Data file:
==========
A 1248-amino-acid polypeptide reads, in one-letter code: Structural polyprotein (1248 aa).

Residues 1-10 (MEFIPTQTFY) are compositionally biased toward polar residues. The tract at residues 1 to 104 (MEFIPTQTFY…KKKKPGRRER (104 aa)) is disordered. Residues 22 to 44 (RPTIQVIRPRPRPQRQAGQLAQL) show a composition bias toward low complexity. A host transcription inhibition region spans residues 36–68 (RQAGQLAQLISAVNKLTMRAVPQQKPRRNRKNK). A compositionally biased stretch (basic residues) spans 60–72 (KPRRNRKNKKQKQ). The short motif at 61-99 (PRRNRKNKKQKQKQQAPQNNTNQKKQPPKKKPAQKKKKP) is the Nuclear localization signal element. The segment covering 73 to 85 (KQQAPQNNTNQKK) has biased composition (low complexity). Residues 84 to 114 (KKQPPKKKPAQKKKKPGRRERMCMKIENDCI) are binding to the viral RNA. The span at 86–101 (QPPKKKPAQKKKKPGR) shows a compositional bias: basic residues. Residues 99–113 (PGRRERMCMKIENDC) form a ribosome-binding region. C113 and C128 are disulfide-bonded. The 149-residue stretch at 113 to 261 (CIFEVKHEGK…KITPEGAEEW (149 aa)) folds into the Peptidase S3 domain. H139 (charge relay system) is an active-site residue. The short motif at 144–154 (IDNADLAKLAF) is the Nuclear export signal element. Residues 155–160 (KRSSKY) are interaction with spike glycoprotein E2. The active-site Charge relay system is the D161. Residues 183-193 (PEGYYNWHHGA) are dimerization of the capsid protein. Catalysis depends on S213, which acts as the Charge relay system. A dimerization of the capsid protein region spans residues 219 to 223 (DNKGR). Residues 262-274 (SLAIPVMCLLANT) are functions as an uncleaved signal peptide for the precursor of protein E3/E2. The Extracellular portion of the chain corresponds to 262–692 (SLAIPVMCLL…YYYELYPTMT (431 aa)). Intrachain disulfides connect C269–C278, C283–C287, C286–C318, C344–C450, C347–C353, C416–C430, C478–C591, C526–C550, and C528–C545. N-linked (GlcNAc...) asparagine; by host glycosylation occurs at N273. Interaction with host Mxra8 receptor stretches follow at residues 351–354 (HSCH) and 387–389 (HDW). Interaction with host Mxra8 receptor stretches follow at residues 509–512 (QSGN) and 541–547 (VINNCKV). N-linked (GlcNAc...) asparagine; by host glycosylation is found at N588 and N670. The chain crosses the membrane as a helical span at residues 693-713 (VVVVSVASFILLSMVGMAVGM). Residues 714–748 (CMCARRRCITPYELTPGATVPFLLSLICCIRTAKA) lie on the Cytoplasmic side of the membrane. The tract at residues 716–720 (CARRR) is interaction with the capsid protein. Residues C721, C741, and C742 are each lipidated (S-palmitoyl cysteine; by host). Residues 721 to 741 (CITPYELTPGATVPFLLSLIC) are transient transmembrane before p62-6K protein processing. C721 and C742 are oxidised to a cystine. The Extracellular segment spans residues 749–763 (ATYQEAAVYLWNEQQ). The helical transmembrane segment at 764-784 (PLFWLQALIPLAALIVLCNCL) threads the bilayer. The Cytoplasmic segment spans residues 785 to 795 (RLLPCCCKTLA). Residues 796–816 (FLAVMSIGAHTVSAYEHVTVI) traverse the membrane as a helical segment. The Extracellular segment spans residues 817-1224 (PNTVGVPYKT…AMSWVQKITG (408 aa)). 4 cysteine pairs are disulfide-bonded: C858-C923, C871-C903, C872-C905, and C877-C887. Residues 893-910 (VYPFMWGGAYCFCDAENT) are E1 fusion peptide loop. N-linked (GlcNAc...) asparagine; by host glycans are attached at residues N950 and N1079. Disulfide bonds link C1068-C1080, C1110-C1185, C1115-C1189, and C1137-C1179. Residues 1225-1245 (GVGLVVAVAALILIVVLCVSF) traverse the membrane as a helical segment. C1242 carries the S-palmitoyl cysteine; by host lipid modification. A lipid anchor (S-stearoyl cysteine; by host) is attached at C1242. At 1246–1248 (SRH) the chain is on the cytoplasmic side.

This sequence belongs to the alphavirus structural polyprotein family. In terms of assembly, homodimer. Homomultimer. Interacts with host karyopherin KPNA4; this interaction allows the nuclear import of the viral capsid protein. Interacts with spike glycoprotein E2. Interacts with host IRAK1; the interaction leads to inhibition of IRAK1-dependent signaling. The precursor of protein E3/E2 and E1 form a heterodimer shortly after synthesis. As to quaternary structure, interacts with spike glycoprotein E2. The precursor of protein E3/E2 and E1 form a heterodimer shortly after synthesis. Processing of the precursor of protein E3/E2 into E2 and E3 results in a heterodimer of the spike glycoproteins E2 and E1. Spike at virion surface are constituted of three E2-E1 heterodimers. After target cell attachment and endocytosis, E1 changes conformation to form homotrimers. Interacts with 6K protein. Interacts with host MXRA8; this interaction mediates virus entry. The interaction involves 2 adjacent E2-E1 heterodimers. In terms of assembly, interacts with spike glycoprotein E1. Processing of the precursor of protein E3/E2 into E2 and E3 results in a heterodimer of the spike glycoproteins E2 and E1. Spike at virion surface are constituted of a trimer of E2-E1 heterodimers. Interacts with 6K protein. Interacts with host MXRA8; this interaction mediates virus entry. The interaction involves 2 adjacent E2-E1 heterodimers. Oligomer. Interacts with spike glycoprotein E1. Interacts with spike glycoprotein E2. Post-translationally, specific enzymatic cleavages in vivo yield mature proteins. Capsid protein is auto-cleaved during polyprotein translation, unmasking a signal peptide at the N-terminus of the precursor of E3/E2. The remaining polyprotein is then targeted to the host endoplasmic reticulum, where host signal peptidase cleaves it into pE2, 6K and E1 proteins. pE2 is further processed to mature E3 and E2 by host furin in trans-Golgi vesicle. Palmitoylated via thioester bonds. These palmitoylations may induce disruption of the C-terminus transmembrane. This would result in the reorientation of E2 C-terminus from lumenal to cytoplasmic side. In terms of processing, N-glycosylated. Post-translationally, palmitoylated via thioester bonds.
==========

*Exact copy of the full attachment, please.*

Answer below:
A 1248-amino-acid polypeptide reads, in one-letter code: Structural polyprotein (1248 aa).

Residues 1-10 (MEFIPTQTFY) are compositionally biased toward polar residues. The tract at residues 1 to 104 (MEFIPTQTFY…KKKKPGRRER (104 aa)) is disordered. Residues 22 to 44 (RPTIQVIRPRPRPQRQAGQLAQL) show a composition bias toward low complexity. A host transcription inhibition region spans residues 36–68 (RQAGQLAQLISAVNKLTMRAVPQQKPRRNRKNK). A compositionally biased stretch (basic residues) spans 60–72 (KPRRNRKNKKQKQ). The short motif at 61-99 (PRRNRKNKKQKQKQQAPQNNTNQKKQPPKKKPAQKKKKP) is the Nuclear localization signal element. The segment covering 73 to 85 (KQQAPQNNTNQKK) has biased composition (low complexity). Residues 84 to 114 (KKQPPKKKPAQKKKKPGRRERMCMKIENDCI) are binding to the viral RNA. The span at 86–101 (QPPKKKPAQKKKKPGR) shows a compositional bias: basic residues. Residues 99–113 (PGRRERMCMKIENDC) form a ribosome-binding region. C113 and C128 are disulfide-bonded. The 149-residue stretch at 113 to 261 (CIFEVKHEGK…KITPEGAEEW (149 aa)) folds into the Peptidase S3 domain. H139 (charge relay system) is an active-site residue. The short motif at 144–154 (IDNADLAKLAF) is the Nuclear export signal element. Residues 155–160 (KRSSKY) are interaction with spike glycoprotein E2. The active-site Charge relay system is the D161. Residues 183-193 (PEGYYNWHHGA) are dimerization of the capsid protein. Catalysis depends on S213, which acts as the Charge relay system. A dimerization of the capsid protein region spans residues 219 to 223 (DNKGR). Residues 262-274 (SLAIPVMCLLANT) are functions as an uncleaved signal peptide for the precursor of protein E3/E2. The Extracellular portion of the chain corresponds to 262–692 (SLAIPVMCLL…YYYELYPTMT (431 aa)). Intrachain disulfides connect C269–C278, C283–C287, C286–C318, C344–C450, C347–C353, C416–C430, C478–C591, C526–C550, and C528–C545. N-linked (GlcNAc...) asparagine; by host glycosylation occurs at N273. Interaction with host Mxra8 receptor stretches follow at residues 351–354 (HSCH) and 387–389 (HDW). Interaction with host Mxra8 receptor stretches follow at residues 509–512 (QSGN) and 541–547 (VINNCKV). N-linked (GlcNAc...) asparagine; by host glycosylation is found at N588 and N670. The chain crosses the membrane as a helical span at residues 693-713 (VVVVSVASFILLSMVGMAVGM). Residues 714–748 (CMCARRRCITPYELTPGATVPFLLSLICCIRTAKA) lie on the Cytoplasmic side of the membrane. The tract at residues 716–720 (CARRR) is interaction with the capsid protein. Residues C721, C741, and C742 are each lipidated (S-palmitoyl cysteine; by host). Residues 721 to 741 (CITPYELTPGATVPFLLSLIC) are transient transmembrane before p62-6K protein processing. C721 and C742 are oxidised to a cystine. The Extracellular segment spans residues 749–763 (ATYQEAAVYLWNEQQ). The helical transmembrane segment at 764-784 (PLFWLQALIPLAALIVLCNCL) threads the bilayer. The Cytoplasmic segment spans residues 785 to 795 (RLLPCCCKTLA). Residues 796–816 (FLAVMSIGAHTVSAYEHVTVI) traverse the membrane as a helical segment. The Extracellular segment spans residues 817-1224 (PNTVGVPYKT…AMSWVQKITG (408 aa)). 4 cysteine pairs are disulfide-bonded: C858-C923, C871-C903, C872-C905, and C877-C887. Residues 893-910 (VYPFMWGGAYCFCDAENT) are E1 fusion peptide loop. N-linked (GlcNAc...) asparagine; by host glycans are attached at residues N950 and N1079. Disulfide bonds link C1068-C1080, C1110-C1185, C1115-C1189, and C1137-C1179. Residues 1225-1245 (GVGLVVAVAALILIVVLCVSF) traverse the membrane as a helical segment. C1242 carries the S-palmitoyl cysteine; by host lipid modification. A lipid anchor (S-stearoyl cysteine; by host) is attached at C1242. At 1246–1248 (SRH) the chain is on the cytoplasmic side.

This sequence belongs to the alphavirus structural polyprotein family. In terms of assembly, homodimer. Homomultimer. Interacts with host karyopherin KPNA4; this interaction allows the nuclear import of the viral capsid protein. Interacts with spike glycoprotein E2. Interacts with host IRAK1; the interaction leads to inhibition of IRAK1-dependent signaling. The precursor of protein E3/E2 and E1 form a heterodimer shortly after synthesis. As to quaternary structure, interacts with spike glycoprotein E2. The precursor of protein E3/E2 and E1 form a heterodimer shortly after synthesis. Processing of the precursor of protein E3/E2 into E2 and E3 results in a heterodimer of the spike glycoproteins E2 and E1. Spike at virion surface are constituted of three E2-E1 heterodimers. After target cell attachment and endocytosis, E1 changes conformation to form homotrimers. Interacts with 6K protein. Interacts with host MXRA8; this interaction mediates virus entry. The interaction involves 2 adjacent E2-E1 heterodimers. In terms of assembly, interacts with spike glycoprotein E1. Processing of the precursor of protein E3/E2 into E2 and E3 results in a heterodimer of the spike glycoproteins E2 and E1. Spike at virion surface are constituted of a trimer of E2-E1 heterodimers. Interacts with 6K protein. Interacts with host MXRA8; this interaction mediates virus entry. The interaction involves 2 adjacent E2-E1 heterodimers. Oligomer. Interacts with spike glycoprotein E1. Interacts with spike glycoprotein E2. Post-translationally, specific enzymatic cleavages in vivo yield mature proteins. Capsid protein is auto-cleaved during polyprotein translation, unmasking a signal peptide at the N-terminus of the precursor of E3/E2. The remaining polyprotein is then targeted to the host endoplasmic reticulum, where host signal peptidase cleaves it into pE2, 6K and E1 proteins. pE2 is further processed to mature E3 and E2 by host furin in trans-Golgi vesicle. Palmitoylated via thioester bonds. These palmitoylations may induce disruption of the C-terminus transmembrane. This would result in the reorientation of E2 C-terminus from lumenal to cytoplasmic side. In terms of processing, N-glycosylated. Post-translationally, palmitoylated via thioester bonds.